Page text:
Practical F# Parsing: Semantic Productions (1)

All the syntactic productions in my PEG parser, save one, have the exact same signature. They take in a char list and return a char list option. Which is to say, they take a parse buffer in and return either the remaining parse buffer on a successful match or nothing on a failed match. The only exception is EndOfFile which doesn’t return the remaining parse buffer because there isn’t any buffer left to parse.

Now we’re moving on to look at the productions with semantic implications. In Parsing Expression Grammars, there are eleven: Char, Range, Class, Literal, Identifier, Primary, Sequence Item, Sequence, Expression, Definition and Grammar. Like their syntactic brethren, these semantic productions will all have a single char list input parameter. However, they will all return some semantic value along with the remaining parse buffer.

We’ll start with Char, since it’s the only semantic production that doesn’t return a custom type:

///Char <- '\' [nrt'"[]\]
/// / '\' [0-2][0-7][0-7]
/// / '\' [0-7][0-7]
/// / '\' [0-7]
/// / !'\' .
let (|Char|_|) input =  

    let (|InRange|_|) upper input =
        let i2c value = Char.chr(Char.code '0' + value)
        let c2i value = Char.code value - Char.code '0'

        match input with
        | NC (c, input) when (i2c 0) <= c && c <= (i2c upper) ->
            Some((c2i c), input)
        | _ -> None

    match input with
    | TOKEN @"" (NC(c, input))  
    when List.exists (fun x -> x=c) ['n';'r';'t';''';'"';'[';']';'\'] ->  
        match c with
        | 'n' -> Some('n', input)
        | 'r' -> Some('r', input)
        | 't' -> Some('t', input)
        | _ -> Some(c, input)
    | TOKEN @"" (InRange 2 (i1, InRange 7 (i2, InRange 7 (i3, input)))) ->
        Some(Char.chr (i1 * 64 + i2 * 8 + i3), input)
    | TOKEN @"" (InRange 7 (i1, InRange 7 (i2, input))) ->
        Some(Char.chr (i1 * 8 + i2), input)
    | TOKEN @"" (InRange 7 (i1, input)) ->
        Some(Char.chr (i1), input)

    | NC(c, input) when c <> '\' -> Some(c, input)
    | _ -> None

Note, this production is slightly different from the one in the PEG whitepaper. This way was easier to pattern match. Also, I typically don’t wrap my when guards onto the next line, but this way it doesn’t wrap funny on my blog.

While long, Char is fairly straight-forward. There are five ordered choices that can match this production. The first is for escaped characters, the next three are for character codes, and the last one is matching any character except the backslash escape character. Note, tracking F#’s escape characters and PEG’s escape characters can get tricky. I’ve used verbatim strings for all my TOKEN parameters in order to help try and keep it straight.

The escape character match clause uses a when guard to narrow down the selection criteria. I use the built-in List.exists method to see if the character is in a hard-coded list of special characters. List.exists takes in a function parameter, and returns true if that function returns true for any of the value is the list. Since I’m just matching a value, my function parameter is a trivial equality test. If List.exists returns true, I return that special character as part of the return tuple. Of all the escape characters in PEG, only three are also escape characters in F#, so I use a second match clause to return the correct char value. There’s probably a way to do that more elegantly, but since there were just three clauses, I figured it was easier to type them out manually.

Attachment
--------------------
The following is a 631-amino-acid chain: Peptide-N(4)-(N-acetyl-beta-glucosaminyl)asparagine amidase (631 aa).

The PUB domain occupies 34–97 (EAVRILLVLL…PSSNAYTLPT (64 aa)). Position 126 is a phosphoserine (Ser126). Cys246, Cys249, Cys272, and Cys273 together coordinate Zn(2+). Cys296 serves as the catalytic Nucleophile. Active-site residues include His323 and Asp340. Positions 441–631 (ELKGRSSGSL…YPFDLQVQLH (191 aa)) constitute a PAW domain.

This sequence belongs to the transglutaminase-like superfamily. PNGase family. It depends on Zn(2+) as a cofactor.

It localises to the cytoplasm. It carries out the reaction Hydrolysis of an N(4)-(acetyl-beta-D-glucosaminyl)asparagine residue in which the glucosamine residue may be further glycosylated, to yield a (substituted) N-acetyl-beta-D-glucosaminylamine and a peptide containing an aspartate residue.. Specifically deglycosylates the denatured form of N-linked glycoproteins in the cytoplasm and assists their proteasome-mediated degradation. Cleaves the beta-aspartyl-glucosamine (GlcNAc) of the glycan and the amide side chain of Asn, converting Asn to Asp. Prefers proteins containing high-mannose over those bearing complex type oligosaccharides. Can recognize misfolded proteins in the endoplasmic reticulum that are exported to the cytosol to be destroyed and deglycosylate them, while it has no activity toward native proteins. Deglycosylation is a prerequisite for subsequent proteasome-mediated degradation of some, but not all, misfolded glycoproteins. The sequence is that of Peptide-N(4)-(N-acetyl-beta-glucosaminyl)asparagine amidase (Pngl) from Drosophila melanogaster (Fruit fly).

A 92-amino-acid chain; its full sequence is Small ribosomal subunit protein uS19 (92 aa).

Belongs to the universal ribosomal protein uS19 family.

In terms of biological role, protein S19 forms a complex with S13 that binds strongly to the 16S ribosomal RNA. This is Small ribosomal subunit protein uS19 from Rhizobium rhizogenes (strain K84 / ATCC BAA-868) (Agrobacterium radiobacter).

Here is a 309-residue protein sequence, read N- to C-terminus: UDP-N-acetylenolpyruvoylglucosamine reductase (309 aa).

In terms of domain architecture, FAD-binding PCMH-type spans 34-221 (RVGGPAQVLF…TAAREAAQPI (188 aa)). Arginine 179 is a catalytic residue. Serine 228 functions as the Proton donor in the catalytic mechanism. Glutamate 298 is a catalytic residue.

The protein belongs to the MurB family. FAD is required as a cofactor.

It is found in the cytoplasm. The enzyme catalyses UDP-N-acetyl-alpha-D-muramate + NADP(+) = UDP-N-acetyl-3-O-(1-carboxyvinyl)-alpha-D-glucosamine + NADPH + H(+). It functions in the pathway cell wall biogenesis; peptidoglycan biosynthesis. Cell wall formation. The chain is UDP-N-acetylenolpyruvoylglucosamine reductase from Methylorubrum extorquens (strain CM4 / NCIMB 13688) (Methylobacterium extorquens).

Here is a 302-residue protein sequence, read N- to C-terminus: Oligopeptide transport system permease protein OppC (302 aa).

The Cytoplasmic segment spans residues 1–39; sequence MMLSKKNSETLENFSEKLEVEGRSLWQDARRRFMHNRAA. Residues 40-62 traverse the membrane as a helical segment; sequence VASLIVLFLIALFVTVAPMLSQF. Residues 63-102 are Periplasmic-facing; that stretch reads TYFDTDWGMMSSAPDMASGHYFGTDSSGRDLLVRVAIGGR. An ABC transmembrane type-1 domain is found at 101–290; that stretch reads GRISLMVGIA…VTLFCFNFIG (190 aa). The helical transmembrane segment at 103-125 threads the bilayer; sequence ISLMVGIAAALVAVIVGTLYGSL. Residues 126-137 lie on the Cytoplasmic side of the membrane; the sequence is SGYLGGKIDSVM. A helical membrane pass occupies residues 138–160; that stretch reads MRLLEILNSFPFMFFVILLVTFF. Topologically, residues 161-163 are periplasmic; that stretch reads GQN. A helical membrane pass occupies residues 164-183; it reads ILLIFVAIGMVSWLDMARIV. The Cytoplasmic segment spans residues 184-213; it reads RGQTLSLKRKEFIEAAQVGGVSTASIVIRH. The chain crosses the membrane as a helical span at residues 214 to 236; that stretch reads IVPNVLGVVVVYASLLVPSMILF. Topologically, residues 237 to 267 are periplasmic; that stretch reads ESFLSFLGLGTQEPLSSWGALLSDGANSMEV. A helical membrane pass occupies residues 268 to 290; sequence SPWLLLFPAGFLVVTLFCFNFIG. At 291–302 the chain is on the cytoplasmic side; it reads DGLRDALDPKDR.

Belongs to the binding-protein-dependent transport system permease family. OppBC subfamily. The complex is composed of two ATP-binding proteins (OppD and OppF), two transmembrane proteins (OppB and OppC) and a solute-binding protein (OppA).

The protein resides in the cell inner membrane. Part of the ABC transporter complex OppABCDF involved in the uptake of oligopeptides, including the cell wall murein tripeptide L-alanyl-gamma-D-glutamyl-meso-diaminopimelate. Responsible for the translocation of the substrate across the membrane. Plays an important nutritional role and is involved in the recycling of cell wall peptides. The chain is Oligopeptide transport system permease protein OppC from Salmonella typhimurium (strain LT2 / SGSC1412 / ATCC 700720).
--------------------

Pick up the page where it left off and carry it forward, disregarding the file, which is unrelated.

For the character code clauses, I wrote a special local AP function called InRange to determine if the specified character was within a specified range and to convert it from a char to an int. Note, the way the production is written, the largest character code you can specify is 277, which means you can encode slightly more than the standard UTF-8 character set. Honestly, this should be updated to support full UTF-16, but I’m not here to critique the grammar, so I didn’t try to fix this issue.

Note, all the results (save None) return a tuple of the matched character value and the remaining input buffer. Again, all the remaining productions will work like that. For example, here’s the Range production:

///Range <- Char '-' Char / Char
let (|Range|_|) input =
    match input with
    | Char (c1, TOKEN "-" (Char (c2, input))) ->  
        Some(Range.Dual (c1, c2), input)
    | Char (c1, input) ->  
        Some(Range.Single (c1), input)
    | _ -> None

Compared to Char, Range is fairly simple. It’s either two chars, separated by a hyphen (for example: a-z) or it’s a single char. Again, being able to use Active Patterns to build on lower level productions is a huge helper.

But what does this function return? What does Range.Single and Range.Dual mean? Those are refer to a special F# construct called a discriminated union. Before we can continue writing semantic productions, we need to define these types to hold the results of these productions.